As for people who don't have the time or feel unsafe leaving the house to work out, treadmills can be incredibly convenient. They provide a range of incline options to make your workout more challenging and mimic elevation to raise your heart rate to the ideal level, which you can simply monitor on your screen.
Treadmills, like the stairmaster, focus more on the lower body than the upper body. The exercises you can perform while on a treadmill are, however, more varied than those on a stairmaster.
Since using a stairmaster demands more balance, it can be challenging to include upper body exercises without the risk of falling or getting hurt. You can simply incorporate arm exercises during your walk or run thanks to a treadmill's strong design and stability.
The Five Best Treadmills | Stairmaster vs. Treadmill
1. WalkingPad Foldable Walking Treadmill C2
If you're looking for a foldable under-desk walkable treadmill to pop out at home or at work, you'll be happy to know that the WalkingPad C2 does the job. Similar to how you would open a book, the treadmill unfolds and (rather unnervingly) clicks into place. This office treadmill under the desk is sleek and fashionable, with a little screen at the front that shows your live metrics. We appreciated the simplicity of the design.
2. WalkingPad Double-Fold Walk-Run Treadmill X21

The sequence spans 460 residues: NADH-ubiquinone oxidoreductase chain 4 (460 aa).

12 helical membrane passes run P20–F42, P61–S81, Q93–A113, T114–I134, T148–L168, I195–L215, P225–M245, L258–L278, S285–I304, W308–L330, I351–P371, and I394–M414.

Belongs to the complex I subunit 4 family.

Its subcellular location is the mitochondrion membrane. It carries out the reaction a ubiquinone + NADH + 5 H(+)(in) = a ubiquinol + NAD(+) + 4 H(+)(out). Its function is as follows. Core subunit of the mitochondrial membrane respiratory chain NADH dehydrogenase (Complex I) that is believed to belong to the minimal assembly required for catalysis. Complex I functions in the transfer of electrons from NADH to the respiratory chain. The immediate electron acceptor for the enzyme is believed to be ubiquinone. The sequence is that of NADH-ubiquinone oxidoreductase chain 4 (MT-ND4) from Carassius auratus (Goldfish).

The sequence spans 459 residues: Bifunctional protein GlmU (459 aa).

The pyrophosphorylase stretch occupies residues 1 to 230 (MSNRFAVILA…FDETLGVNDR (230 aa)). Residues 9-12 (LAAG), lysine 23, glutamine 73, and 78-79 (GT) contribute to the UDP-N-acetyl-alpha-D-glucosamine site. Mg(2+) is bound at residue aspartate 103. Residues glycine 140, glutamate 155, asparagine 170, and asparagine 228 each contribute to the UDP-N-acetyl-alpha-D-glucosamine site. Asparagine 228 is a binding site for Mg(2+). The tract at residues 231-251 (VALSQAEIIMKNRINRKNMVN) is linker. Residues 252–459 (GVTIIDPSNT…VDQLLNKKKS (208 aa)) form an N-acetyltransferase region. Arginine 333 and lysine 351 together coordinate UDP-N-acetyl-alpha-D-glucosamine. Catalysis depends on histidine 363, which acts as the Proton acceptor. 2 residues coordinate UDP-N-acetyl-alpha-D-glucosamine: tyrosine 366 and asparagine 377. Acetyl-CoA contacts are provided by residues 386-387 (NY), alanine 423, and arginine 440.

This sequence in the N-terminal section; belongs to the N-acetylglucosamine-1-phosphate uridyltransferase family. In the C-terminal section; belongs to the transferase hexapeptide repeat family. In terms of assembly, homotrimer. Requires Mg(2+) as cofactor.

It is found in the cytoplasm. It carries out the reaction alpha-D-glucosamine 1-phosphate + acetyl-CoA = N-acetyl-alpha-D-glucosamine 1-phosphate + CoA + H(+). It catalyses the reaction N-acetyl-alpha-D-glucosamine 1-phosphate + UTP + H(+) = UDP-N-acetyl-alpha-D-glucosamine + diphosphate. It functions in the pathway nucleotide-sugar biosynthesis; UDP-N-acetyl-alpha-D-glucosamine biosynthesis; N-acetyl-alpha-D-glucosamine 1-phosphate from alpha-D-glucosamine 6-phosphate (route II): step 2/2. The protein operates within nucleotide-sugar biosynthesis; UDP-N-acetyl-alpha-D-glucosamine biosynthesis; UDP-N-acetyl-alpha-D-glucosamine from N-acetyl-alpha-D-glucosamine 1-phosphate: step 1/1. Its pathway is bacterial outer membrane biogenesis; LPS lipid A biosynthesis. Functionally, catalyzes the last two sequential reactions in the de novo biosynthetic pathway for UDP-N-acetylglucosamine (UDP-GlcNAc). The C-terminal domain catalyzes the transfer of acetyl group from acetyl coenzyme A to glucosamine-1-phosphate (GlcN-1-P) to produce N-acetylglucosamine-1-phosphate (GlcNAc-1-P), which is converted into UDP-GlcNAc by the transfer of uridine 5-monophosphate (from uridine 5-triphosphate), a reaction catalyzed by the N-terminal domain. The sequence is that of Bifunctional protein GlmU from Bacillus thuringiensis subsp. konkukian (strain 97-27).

The WalkingPad X21 is most suited for people with limited space, who live upstairs, and who live in a house with shared walls, such as an apartment or condo. Additionally, it is appealing if you want a curved treadmill that can be tucked away in a closet or a room corner out of sight.
To allow human-treadmill interaction, it can be connected through NFC on a cell phone. Furthermore, it has a concealed LED display with an integrated panel design, and once the machine is running, the numbers on the screen are clearly visible.
3. WalkingPad Foldable Walking Treadmill A1 PRO
Using a WalkingPad A1 Pro may be your best option if you often find yourself too tired to exercise after a long workday and have a standing desk that you haven't been using. This will make sure that you get some daily exercise in.
Even if it takes a while to adjust your workflow to walking while working, you'll get used to it quickly. The treadmill is simple to set up. Before you realize it, most of your workday will be spent on foot.
4. LifeSpan Fitness TR1200-GlowUp Under-desk Treadmill Base (Omni Hub)
Essentially, the Lifespan TR1200-DT3 walking treadmill base is designed for use in offices. Because of its low profile, this treadmill can fit under your current standing desk. The TR1200 also has a console for controlling the treadmill's speed that rests on your desk.
Its 2.25 horsepower engine of the TR1200 is quiet and smooth, and it features LifeSpan's Intelli-Step technology, which switches the treadmill off automatically once you get off. This item clearly wins the debate of a sairmaster vs. treadmill.
5. InMovement Unsit Under Desk Treadmill: Under Desk Treadmill